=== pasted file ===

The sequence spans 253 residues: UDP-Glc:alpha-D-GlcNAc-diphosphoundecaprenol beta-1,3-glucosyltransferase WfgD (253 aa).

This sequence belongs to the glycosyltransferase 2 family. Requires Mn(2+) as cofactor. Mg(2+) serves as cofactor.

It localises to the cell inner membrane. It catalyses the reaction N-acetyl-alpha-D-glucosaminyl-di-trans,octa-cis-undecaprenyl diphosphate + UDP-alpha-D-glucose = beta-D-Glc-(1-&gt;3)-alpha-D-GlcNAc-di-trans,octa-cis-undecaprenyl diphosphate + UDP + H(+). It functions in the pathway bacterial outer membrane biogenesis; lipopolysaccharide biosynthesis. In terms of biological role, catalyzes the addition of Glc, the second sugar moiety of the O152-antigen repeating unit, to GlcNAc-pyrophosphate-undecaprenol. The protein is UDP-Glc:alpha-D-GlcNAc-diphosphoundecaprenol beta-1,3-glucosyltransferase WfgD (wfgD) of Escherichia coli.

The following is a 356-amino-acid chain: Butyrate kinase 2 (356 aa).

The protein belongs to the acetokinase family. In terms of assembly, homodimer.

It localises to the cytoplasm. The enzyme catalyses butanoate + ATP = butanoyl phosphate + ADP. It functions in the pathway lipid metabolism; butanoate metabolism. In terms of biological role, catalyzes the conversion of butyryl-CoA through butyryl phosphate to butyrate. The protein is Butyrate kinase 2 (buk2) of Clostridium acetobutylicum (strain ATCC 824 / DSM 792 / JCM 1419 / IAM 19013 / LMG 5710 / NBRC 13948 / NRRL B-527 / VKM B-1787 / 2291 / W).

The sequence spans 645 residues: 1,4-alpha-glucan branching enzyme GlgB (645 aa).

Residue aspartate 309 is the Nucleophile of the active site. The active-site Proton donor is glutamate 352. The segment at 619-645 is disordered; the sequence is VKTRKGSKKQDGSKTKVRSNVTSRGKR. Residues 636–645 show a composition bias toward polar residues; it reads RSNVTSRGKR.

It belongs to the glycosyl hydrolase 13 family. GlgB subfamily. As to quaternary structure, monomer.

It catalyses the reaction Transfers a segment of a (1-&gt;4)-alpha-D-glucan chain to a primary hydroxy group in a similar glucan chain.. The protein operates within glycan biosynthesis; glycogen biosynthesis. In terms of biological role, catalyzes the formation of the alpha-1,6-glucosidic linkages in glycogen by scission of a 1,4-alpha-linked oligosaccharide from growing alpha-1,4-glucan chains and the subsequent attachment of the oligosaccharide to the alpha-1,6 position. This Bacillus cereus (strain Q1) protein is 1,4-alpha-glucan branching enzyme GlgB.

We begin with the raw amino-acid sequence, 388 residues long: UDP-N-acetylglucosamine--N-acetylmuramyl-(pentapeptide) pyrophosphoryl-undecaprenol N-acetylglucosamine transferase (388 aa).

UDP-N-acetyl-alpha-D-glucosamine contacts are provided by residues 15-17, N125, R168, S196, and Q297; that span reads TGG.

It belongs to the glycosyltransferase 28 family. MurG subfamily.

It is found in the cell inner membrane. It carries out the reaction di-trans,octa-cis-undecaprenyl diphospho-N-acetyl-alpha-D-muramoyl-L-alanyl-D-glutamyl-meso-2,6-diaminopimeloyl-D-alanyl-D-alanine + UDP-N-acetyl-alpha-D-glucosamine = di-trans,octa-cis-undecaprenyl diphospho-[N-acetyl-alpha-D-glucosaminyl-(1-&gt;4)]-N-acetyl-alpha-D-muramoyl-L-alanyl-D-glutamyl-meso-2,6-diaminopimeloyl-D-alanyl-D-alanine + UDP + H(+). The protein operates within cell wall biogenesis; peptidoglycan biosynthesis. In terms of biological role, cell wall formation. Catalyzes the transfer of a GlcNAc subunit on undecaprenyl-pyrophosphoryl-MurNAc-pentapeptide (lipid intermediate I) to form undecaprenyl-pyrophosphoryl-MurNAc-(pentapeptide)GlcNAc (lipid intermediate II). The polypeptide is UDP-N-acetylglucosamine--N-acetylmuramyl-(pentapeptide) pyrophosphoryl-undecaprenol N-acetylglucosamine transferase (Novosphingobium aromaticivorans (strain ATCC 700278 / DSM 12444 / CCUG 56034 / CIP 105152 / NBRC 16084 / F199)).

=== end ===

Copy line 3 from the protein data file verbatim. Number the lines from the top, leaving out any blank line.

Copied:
It localises to the cell inner membrane. It catalyses the reaction N-acetyl-alpha-D-glucosaminyl-di-trans,octa-cis-undecaprenyl diphosphate + UDP-alpha-D-glucose = beta-D-Glc-(1-&gt;3)-alpha-D-GlcNAc-di-trans,octa-cis-undecaprenyl diphosphate + UDP + H(+). It functions in the pathway bacterial outer membrane biogenesis; lipopolysaccharide biosynthesis. In terms of biological role, catalyzes the addition of Glc, the second sugar moiety of the O152-antigen repeating unit, to GlcNAc-pyrophosphate-undecaprenol. The protein is UDP-Glc:alpha-D-GlcNAc-diphosphoundecaprenol beta-1,3-glucosyltransferase WfgD (wfgD) of Escherichia coli.